We often picture the Middle East as a massive desert. What we forget is that Iraq, for example, is criss-crossed by two major rivers: the Tigris and the Euphrates. This surface water that flows through the major urban centres facilitates the supply of water overall. But things are not as simple as that; all the more so because today towns have become the new theatres of war.

Moreover, since the majority of the population live in urban areas, the supply and sanitation of water can becomes particularly difficult, especially in cases of prolonged conflict. And when supply capacities rely on a hard infrastructure that is susceptible to being damaged, the challenge is even greater. The problems are less pronounced in the countryside, because generally communities naturally organize themselves around their sources of supply, such as wells, which they manage themselves. In cases like these, water becomes a very good vehicle for cooperation, strengthening social cohesion and solidarity. In towns, people have no control over their supply channels; they are therefore completely dependent on the forces that are pulling the strings.


Tell us about one of your greatest technical challenges.

Following the embargo placed on Syria prohibiting it from importing certain chemical goods, the authorities in charge of water were confronted with a tremendous challenge since they were no longer permitted to use chlorine gas to disinfect the water and had to switch to chlorine powder instead. This required a major adjustment to all the water treatment plants across the country. The ICRC put in place a programme to support this process of change.

Does innovation allow you to put solutions into practice more effectively?

From the outset, the ICRC has understood that innovation can facilitate the work it does, even if this is not always exclusively technological. We have experienced numerous examples of this, such as the driving role the ICRC has taken on in expanding international humanitarian law. However, it is also true that technological innovation has taken centre stage for a few years now and we have stepped up our efforts and our alliances – in particular with companies and universities – to better respond to developing humanitarian challenges.

A wide range of initiatives have been launched within this context, for example solutions aimed at optimizing the consumption of energy and improving the resilience of systems that are vital to the smooth running of essential structures such as hospitals and pumping stations have been developed. We also work closely with various EFPL  laboratories as part of the Humanitarian Tech Hub programme. This involves developing projects for research (namely in the field of orthopaedics), training and cooperation; we can also call on the expertise and advice of specialists in biometrics and medical devices.

But there are other approaches to innovation, and sometimes these approaches can be more straightforward. A good example of this is our "biogas" sanitation programme in prisons. Rather than emptying wastewaster into the sewer system, we collect it and store it under a bell jar.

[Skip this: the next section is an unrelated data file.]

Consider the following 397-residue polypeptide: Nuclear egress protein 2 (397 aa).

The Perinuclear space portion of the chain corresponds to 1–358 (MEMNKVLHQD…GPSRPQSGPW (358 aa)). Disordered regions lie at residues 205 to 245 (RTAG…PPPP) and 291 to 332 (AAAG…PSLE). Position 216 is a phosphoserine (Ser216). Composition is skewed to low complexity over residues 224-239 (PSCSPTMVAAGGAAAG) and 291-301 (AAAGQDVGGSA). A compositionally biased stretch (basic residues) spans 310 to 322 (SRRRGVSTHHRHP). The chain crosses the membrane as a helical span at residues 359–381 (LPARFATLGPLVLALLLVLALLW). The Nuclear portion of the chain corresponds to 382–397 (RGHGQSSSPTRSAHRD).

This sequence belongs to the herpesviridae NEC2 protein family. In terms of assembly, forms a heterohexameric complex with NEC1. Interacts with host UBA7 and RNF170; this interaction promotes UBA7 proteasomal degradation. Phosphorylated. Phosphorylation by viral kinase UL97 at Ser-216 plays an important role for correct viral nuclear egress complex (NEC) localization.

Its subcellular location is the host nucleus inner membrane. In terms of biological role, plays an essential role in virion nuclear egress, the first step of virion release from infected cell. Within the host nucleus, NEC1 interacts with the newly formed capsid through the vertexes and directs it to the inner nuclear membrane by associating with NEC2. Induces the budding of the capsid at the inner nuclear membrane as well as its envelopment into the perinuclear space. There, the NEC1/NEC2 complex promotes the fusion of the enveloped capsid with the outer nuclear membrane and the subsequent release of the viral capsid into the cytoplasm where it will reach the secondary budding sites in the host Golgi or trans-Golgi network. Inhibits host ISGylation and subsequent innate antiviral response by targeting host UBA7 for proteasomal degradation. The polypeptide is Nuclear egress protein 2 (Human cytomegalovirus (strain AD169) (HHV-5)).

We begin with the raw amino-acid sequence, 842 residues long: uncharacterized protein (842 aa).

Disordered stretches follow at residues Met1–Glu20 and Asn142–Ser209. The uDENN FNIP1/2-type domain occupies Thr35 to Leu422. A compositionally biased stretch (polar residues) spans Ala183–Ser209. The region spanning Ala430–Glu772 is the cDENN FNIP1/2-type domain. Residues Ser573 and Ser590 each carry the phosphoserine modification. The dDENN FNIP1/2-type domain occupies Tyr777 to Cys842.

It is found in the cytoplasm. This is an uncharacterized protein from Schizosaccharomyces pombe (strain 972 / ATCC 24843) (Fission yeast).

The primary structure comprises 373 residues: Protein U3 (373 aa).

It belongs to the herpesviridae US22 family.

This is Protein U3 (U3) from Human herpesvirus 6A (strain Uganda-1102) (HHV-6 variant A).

This system allows us to recover the methane emitted by the faecal matter and convert it into gas to fuel the kitchens. Systems like these – which are usually constructed using whatever materials and means are at hand – have already proven their worth in Nepal, Ethiopia and Sri Lanka. They improve working conditions within prisons themselves and reduce the health problems experienced by inmates, while at the same time preserving limited natural resources, such as wood.

You frequently respond to emergency situations. But are there also ways in which you take a more proactive approach?

The value-added offered by the ICRC lies in its wealth of experience as well as in its ability to intervene in emergencies. But we also have a great deal of expertise in dealing with regions, countries or populations living in situations of protracted conflict. The work done by the Water & Habitat unit often straddles the worlds of relief and development. We work preventatively, when the situation allows, by strengthening essential services: water, of course, but also food, energy production, healthcare facilities and the construction of shelters for displaced individuals.

When we know, for example, that we are going to be faced with a massive influx of persons fleeing combat and that these people will chiefly be seeking refuge in urban centres, we actively try to strengthen existing infrastructures so that the system can absorb the increase in demand. We did precisely this in Lebanon in anticipation of the arrival of large numbers of Syrians who were moving inexorably towards the border.

In Mosul, our response was initially focussed on the surrounding towns and villages so we could meet the needs of inhabitants fleeing the besieged town. In parallel to this, we are already working hard to repair the network and infrastructure in safe zones.